Monday, October 15, 2007

Conflict of Interest

An interesting question was posed today about what is considered a conflict of interest when notarizing a signature. The following is an excerpt from Michigan's Notary Public Act (In Michigan, you can not notarize for family members. I'm told that some states do allow this as long as there is no conflict of interest):

A notary public shall not perform any notarial act in connection with a transaction if the notary public has a conflict of interest. As used in this subsection, "conflict of interest" means either or both of the following:
- The notary public has a direct financial or beneficial interest, other than the notary public fee, in the transaction.
- The notary public is named, individually, as a grantor, grantee, mortgagor, mortgagee, trustor, trustee, beneficiary, vendor, vendee, lessor, or lessee or as a party in some other capacity to the transaction.
- A notary public shall not perform a notarial act for a spouse, lineal ancestor, lineal descendant, or sibling including in-laws, steps, or half-relatives.

What the statute DOESN'T cover is a situation where a legal conflict may not exist, but may still have the appearance of impropriety. Even the slightest appearance of a conflict (notarizing for a friend, boyfriend/girlfriend, co-worker) could draw a notary into an undesirable situation. Brenda Stone of TexNotary has a wonderful way with words. Here are her (unofficial) rules when notarizing for friends/family:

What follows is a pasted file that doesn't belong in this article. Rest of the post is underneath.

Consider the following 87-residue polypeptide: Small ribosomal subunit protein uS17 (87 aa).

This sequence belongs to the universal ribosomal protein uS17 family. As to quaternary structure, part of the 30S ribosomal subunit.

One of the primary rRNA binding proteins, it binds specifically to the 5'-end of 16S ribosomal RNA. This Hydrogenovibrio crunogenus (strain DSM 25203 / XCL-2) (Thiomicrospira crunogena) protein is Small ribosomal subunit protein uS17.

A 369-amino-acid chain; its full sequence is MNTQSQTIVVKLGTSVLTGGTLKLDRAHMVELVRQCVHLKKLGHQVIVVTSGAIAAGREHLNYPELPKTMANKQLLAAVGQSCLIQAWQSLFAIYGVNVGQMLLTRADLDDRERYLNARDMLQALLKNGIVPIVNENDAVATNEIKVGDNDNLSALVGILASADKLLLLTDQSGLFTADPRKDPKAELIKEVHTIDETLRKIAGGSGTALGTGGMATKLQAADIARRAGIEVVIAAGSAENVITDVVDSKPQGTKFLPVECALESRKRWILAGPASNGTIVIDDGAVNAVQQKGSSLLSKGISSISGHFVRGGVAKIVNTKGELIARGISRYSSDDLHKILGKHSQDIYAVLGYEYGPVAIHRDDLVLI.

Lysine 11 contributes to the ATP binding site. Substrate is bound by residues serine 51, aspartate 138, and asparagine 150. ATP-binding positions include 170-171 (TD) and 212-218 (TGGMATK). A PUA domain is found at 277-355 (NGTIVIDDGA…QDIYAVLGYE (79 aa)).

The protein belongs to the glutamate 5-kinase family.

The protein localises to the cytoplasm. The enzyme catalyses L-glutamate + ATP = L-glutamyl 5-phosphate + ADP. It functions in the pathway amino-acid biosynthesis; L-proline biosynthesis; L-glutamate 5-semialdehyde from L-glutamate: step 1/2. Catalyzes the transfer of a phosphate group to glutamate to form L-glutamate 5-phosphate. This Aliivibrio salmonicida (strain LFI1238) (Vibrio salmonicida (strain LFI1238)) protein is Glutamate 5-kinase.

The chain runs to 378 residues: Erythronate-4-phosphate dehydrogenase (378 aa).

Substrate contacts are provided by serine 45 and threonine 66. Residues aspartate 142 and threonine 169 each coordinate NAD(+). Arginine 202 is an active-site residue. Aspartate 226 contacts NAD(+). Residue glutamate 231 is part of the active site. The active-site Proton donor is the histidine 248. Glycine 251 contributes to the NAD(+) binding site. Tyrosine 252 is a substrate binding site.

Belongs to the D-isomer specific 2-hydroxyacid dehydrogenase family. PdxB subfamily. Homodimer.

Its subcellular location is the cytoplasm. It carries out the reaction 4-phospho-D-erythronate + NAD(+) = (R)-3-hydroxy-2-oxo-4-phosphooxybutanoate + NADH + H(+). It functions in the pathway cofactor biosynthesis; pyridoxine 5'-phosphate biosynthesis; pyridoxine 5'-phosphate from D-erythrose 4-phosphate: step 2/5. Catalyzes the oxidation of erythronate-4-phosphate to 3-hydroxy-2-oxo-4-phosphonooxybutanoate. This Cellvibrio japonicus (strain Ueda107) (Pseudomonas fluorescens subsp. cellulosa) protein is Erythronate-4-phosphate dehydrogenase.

- If you have even the slightest blush of concern about conflict of interest, don't do it.
- If you have to ask a notary board--you are already conflicted, it's not worth it, don't do it.
- If there are two sides to "the story", don't do it.
- If the sight or mention of your name will tick someone off who MAY see the document later, don't do it.
- If you have to bend the rules even ever-so slightly, don't do it.
- If the person is always in some kind of dysfunctional mess, don't do it.
- If they often get crossways with others, don't do it.
- Getting a notary is cheap. Pay a few bucks now to save yourself a ton of worry later. Just remember, Murphy's Notary Law States: No notary's good deed goes unpunished. EVER.


Brenda Stone said...

Al, I'm flattered, thanks, but that's not the point of this comment. I just want to add that some states are indeed allowed to notarize for family members as long as they do not have a conflict of interest with the document being notarized. Texas does not patently disallow such acts.

There are some situations which do not create such a conflict of interest between friends or family members and the notary. However, if there's even a hint of concern by the notary in any permissive state which does allow such acts, just don't do it.

Alex Y. said...

I'm going to adjust the post a bit to reflect that some states do allow notarization for family members. But your point about even a hint of concern is valid under any circumstance.

workhard said...

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